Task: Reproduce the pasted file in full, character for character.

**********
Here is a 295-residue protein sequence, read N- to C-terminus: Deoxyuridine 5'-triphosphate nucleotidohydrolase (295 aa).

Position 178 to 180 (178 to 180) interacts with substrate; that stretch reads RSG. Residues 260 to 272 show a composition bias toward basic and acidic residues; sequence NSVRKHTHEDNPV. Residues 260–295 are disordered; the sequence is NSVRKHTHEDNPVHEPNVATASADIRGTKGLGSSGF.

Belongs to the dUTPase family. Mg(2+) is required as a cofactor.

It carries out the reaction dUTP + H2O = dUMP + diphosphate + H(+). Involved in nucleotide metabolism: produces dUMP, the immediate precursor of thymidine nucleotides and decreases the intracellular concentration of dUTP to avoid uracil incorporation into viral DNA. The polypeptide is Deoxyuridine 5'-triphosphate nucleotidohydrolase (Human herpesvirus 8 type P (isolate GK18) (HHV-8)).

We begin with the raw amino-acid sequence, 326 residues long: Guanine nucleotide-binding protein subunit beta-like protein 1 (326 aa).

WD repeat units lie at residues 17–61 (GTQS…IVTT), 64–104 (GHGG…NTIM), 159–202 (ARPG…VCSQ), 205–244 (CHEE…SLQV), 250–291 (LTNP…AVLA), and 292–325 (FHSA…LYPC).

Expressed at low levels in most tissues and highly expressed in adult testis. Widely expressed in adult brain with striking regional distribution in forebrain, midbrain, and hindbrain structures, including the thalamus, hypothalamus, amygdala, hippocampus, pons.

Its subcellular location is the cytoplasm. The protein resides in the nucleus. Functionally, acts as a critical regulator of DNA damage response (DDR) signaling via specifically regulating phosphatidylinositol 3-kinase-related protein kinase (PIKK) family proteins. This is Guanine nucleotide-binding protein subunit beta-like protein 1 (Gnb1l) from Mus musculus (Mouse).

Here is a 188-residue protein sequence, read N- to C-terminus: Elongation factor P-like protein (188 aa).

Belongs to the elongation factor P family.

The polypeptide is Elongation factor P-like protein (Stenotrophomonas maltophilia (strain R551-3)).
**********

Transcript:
Here is a 295-residue protein sequence, read N- to C-terminus: Deoxyuridine 5'-triphosphate nucleotidohydrolase (295 aa).

Position 178 to 180 (178 to 180) interacts with substrate; that stretch reads RSG. Residues 260 to 272 show a composition bias toward basic and acidic residues; sequence NSVRKHTHEDNPV. Residues 260–295 are disordered; the sequence is NSVRKHTHEDNPVHEPNVATASADIRGTKGLGSSGF.

Belongs to the dUTPase family. Mg(2+) is required as a cofactor.

It carries out the reaction dUTP + H2O = dUMP + diphosphate + H(+). Involved in nucleotide metabolism: produces dUMP, the immediate precursor of thymidine nucleotides and decreases the intracellular concentration of dUTP to avoid uracil incorporation into viral DNA. The polypeptide is Deoxyuridine 5'-triphosphate nucleotidohydrolase (Human herpesvirus 8 type P (isolate GK18) (HHV-8)).

We begin with the raw amino-acid sequence, 326 residues long: Guanine nucleotide-binding protein subunit beta-like protein 1 (326 aa).

WD repeat units lie at residues 17–61 (GTQS…IVTT), 64–104 (GHGG…NTIM), 159–202 (ARPG…VCSQ), 205–244 (CHEE…SLQV), 250–291 (LTNP…AVLA), and 292–325 (FHSA…LYPC).

Expressed at low levels in most tissues and highly expressed in adult testis. Widely expressed in adult brain with striking regional distribution in forebrain, midbrain, and hindbrain structures, including the thalamus, hypothalamus, amygdala, hippocampus, pons.

Its subcellular location is the cytoplasm. The protein resides in the nucleus. Functionally, acts as a critical regulator of DNA damage response (DDR) signaling via specifically regulating phosphatidylinositol 3-kinase-related protein kinase (PIKK) family proteins. This is Guanine nucleotide-binding protein subunit beta-like protein 1 (Gnb1l) from Mus musculus (Mouse).

Here is a 188-residue protein sequence, read N- to C-terminus: Elongation factor P-like protein (188 aa).

Belongs to the elongation factor P family.

The polypeptide is Elongation factor P-like protein (Stenotrophomonas maltophilia (strain R551-3)).